Los Angeles Superior Court No. BC 300142
Consumer Watchdog is representing a former Farmers Group, Inc. customer ("Intervenor") who is challenging portions of a $455 million settlement of a national class action lawsuit against Farmers.
(For the most up-to-date information about this case, see CASE UPDATES to the right.)
Any person who was enrolled in a Farmers insurance policy between January 1, 1999 and December 31, 2010 may object to the settlement and/or show up in court on September 7, 2011.
- For more information about the settlement, visit the official settlement website.
- Download Consumer Watchdog's request to disqualify the judge presiding over the case, William Highberger, for bias and prejudice.
- Download the proposed settlement.
- Download Consumer Watchdog’s court brief opposing the settlement.
- Download a declaration from national insurance expert J. Robert Hunter raising concerns with the proposed settlement.
- Download the Superior Court's order preliminarily approving the settlement.
The case, known as Fogel v. Farmers Group, Inc., charges that Farmers required its policyholders to pay too much for a management fee ("attorney in fact fee") that Farmers builds into its auto, home, and business insurance premiums. The company earned a 50% profit on the fee. Last October, the plaintiff and defendants announced a settlement of the case, which includes an award of $455 million to consumers and $90 million for the plaintiffs’ attorneys.
Consumer Watchdog counsel, on behalf of the Intervenor, opposes the proposed settlement on the following grounds:
1. Consumers would be required to fill out an unnecessary and complex form in order to collect the estimated $20 refund; courts are increasingly skeptical of such settlements because very few customers end up submitting a claim.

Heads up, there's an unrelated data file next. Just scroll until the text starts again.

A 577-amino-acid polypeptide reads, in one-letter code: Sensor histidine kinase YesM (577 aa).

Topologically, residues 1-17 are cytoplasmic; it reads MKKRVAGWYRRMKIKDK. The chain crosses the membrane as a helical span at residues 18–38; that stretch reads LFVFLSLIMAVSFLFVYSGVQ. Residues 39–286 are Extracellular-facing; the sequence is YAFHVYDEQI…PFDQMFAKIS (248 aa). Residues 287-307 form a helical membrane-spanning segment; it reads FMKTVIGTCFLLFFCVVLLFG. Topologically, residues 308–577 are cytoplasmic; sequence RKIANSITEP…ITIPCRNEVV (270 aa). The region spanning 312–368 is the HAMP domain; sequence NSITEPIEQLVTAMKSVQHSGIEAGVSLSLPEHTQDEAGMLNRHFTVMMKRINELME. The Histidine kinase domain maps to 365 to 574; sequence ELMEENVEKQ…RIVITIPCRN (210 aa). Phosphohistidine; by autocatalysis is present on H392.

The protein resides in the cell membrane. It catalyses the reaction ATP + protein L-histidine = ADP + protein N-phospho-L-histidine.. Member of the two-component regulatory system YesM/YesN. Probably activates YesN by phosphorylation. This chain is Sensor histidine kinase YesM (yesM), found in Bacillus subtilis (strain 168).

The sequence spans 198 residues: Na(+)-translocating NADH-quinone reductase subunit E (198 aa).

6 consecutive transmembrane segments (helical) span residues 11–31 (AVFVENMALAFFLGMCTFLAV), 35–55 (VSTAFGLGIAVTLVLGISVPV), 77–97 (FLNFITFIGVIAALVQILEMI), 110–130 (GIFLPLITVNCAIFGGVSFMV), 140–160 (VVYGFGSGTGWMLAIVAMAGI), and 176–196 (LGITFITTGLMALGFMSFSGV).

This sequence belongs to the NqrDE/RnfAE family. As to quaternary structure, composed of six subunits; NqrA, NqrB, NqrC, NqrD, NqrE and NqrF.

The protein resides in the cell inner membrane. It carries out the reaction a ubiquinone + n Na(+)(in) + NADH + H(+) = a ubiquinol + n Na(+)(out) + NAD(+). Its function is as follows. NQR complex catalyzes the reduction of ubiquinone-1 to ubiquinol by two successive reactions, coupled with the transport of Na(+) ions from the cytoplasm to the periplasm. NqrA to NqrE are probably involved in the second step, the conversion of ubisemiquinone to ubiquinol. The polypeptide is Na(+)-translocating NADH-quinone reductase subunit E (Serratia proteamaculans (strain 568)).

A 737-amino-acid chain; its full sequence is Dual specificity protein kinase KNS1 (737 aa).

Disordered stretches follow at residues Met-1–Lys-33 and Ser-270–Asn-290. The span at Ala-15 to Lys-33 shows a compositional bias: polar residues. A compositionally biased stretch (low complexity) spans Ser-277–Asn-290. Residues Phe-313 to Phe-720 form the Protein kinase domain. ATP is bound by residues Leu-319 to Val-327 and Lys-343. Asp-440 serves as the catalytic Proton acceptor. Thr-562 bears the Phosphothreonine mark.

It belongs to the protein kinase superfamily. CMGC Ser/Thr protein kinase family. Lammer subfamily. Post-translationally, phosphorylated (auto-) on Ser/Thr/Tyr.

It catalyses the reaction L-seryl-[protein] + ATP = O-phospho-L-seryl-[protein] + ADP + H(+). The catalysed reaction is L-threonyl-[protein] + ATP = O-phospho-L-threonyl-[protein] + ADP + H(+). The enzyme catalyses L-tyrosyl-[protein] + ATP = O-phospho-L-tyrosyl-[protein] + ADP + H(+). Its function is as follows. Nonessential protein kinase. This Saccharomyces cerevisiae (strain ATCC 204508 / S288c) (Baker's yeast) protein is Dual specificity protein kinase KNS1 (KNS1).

2. Any unclaimed settlement funds would go to insurance entities that are controlled by Farmers and were originally defendants in this case. The settlement provides no guarantee that the unclaimed funds will be used to benefit current policyholders, and giving the money to a Farmers affiliate clearly will not benefit policyholders who are no longer with the company.
3. The settlement bars claims by policyholders against the Farmers insurance affiliates, known as the Exchanges, the beneficiaries of the unclaimed settlement funds. Releasing the Exchanges from claims that class members may have against them is fundamentally improper, especially in light of the fact that the Exchanges apparently played some role in approving the excessive attorney in fact fee.
Discovery Request Denied. On May 18, the Superior Court refused to allow the Intervenor, represented by Consumer Watchdog counsel, to conduct any discovery despite the fact that very little formal discovery had previously been conducted in the case. Consumer Watchdog attorneys had sought documents, depositions of company officials, and other information about how Farmers' parent company, the Swiss-based Zurich Financial Services, intends to use approximately $400 million in class action settlement proceeds supposedly intended for consumers.
The Court subsequently approved the settlement.